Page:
Packs          Troops          Crews 

Please notify the webmaster of any corrections or changes in leadership.

David Crockett District Packs

Cub Scouting is for youth in kindergarten through fifth grades. Since its beginning, the Cub Scout program has been a fun and educational experience concerned with values. Besides providing a positive place where youth can enjoy safe, wholesome activities, Cub Scouting focuses on building character, improving physical fitness, teaching practical skills, and developing a spirit of community service.

Pack Area Location of Meetings Committee Chair Cubmaster Feeder School / Church Commissioner*  

Pack 74

Kenney Morning Star Cowboy Church Crystal Martin Michael Fritz O'Bryant Primary School, West End Elementary, Brenham Elementaries Wayne Naumann  

Pack 108

Hempstead First United Methodist Church Men's Club Michelle Brewster   Hempstead Elementary Steve Shrock

Pack 116

Bellville Bellville Lions Club Allen Kutch Brian Schumann O'Bryant Primary School Maggie Thuesen  

Pack 195

Hockley Turlington Elementary School Anita Meeves Andrew Hamel Turlington and Roberts Road Elementary Chryl Goetzman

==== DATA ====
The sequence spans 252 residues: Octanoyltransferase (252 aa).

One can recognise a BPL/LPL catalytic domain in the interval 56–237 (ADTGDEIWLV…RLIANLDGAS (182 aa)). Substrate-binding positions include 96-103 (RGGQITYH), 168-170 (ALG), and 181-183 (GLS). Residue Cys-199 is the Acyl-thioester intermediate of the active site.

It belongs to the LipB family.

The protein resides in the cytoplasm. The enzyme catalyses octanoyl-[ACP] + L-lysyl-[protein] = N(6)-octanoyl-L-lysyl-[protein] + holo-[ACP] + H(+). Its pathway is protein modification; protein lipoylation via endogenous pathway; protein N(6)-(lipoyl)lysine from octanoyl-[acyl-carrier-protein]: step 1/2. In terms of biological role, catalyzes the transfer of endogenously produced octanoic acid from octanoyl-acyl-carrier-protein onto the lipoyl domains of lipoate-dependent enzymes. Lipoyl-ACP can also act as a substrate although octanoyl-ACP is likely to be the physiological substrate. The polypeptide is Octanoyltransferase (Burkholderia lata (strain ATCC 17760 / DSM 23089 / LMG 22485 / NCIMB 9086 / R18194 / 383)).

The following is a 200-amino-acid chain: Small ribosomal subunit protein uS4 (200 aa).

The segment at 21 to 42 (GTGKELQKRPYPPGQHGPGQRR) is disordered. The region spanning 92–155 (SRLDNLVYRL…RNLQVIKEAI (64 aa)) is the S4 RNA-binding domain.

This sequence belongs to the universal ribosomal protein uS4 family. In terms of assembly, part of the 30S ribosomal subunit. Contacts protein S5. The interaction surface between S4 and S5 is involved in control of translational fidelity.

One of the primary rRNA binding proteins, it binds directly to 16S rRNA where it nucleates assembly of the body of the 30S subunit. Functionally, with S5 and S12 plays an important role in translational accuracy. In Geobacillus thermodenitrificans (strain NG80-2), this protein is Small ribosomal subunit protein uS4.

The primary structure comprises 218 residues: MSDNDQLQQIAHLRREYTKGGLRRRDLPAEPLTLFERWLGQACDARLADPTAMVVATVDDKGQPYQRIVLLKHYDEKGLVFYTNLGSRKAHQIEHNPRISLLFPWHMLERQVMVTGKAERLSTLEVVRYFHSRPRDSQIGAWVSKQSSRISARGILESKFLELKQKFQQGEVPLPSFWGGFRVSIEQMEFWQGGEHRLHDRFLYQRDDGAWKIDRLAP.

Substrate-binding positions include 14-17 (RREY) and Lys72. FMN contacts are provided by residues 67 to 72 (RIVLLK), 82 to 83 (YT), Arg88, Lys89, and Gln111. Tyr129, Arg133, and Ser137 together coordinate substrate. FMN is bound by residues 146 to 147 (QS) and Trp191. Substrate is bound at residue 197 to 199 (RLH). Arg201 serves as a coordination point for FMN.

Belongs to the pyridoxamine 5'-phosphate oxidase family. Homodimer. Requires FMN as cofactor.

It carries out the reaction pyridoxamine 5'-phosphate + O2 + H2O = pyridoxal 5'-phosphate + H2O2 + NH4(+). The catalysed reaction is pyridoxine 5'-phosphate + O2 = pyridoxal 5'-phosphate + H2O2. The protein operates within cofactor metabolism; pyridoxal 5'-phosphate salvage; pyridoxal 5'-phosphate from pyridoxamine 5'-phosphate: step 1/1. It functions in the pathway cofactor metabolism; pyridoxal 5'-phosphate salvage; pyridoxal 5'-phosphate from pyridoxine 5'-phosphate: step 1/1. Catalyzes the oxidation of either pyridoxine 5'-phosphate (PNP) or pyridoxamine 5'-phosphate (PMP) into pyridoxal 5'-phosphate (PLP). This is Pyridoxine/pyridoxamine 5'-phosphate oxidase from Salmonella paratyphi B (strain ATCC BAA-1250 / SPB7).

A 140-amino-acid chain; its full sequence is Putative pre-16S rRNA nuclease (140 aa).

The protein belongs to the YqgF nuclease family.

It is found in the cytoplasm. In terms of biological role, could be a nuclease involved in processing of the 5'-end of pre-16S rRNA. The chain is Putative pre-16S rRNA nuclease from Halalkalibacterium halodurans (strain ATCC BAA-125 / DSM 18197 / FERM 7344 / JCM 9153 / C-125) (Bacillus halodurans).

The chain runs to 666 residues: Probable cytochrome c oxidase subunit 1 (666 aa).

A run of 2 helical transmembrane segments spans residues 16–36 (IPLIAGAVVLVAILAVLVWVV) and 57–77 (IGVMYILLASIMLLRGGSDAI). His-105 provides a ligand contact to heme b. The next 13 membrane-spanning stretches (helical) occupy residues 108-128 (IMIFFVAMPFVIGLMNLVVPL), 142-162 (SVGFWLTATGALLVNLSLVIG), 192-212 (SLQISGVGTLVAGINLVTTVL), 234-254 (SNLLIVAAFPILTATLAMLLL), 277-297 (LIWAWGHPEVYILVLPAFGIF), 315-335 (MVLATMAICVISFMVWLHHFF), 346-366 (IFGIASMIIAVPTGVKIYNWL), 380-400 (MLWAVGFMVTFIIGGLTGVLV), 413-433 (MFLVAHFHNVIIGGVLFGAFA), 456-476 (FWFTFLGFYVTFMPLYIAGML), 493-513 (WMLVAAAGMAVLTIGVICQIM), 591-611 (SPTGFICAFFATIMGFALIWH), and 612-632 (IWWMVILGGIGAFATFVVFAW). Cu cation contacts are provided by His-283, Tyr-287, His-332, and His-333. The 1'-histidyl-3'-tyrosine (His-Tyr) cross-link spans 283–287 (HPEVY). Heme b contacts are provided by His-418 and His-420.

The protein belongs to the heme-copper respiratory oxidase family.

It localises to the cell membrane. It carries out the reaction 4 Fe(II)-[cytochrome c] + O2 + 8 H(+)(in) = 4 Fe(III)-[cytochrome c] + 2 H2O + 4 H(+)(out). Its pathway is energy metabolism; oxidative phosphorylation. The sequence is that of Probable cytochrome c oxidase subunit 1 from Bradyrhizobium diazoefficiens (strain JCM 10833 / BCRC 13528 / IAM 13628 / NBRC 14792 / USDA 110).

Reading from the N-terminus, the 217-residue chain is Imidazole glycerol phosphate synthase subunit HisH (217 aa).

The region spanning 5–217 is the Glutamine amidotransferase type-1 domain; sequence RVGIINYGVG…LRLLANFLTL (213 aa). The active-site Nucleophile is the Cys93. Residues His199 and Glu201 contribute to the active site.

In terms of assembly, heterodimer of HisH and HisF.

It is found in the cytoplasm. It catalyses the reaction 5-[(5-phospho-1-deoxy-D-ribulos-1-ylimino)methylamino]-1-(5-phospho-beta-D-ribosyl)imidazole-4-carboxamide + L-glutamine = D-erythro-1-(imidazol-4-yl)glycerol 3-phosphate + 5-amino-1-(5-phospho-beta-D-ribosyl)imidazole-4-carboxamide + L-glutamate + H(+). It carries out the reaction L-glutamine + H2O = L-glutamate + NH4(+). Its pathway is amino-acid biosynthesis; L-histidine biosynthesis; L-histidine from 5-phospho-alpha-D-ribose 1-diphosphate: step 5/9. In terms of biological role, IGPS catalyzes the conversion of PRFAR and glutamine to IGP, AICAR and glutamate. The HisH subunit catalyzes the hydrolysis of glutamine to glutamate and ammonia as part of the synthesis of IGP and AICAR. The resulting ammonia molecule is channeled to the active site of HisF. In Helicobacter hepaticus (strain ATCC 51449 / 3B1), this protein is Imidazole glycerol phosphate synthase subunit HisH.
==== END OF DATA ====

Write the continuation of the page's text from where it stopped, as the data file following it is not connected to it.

Pack 299 Industry Industry Volunteer Fire Department Gregg Schubert Melanie Grafe West End Elementary    
Pack 338 Prairie View Prairie View Volunteer Fire Fighting Assoc. Marshall Brown   Jones Elementary Tim Perkins  
Pack 443 Sealy The Veterans Of Foreign Wars Post #5601 Angela Wolfe Julian Gaitley Selman Elementary Melanie Garrett  
Pack 528 Burton Burton Volinity Fire Dept   Ashley Brode Burton Elementary Howard Tomlinson  
Pack 577 Brenham Christ Lutheran Church James Hagler James Morgan Brenham Elementary, Christ Lutheran Church Michael McGinty  
Pack 592 Somerville Somerville Elementary PTO Virginia Braml Ashley Chastain-Martinez Somerville Elementary Bill Keienburg  
Pack 742 Brenham St Pauls Evangelical Lutheran Church Sarah Searle Hailey Kruse Brenham and Alton Elementary, St Pauls Evangelical Lutheran Church Howard Tomlinson  
Pack 942 Sealy LDS - Sealy Branch - Katy Stake John Sims Jim Mortensen LDS - Sealy Branch - Katy Stake    
Pack 1448 Field Store Field Store Elementary School PTO Dan Goetzman Mark Hokanson Field Store Elementary Chryl Goetzman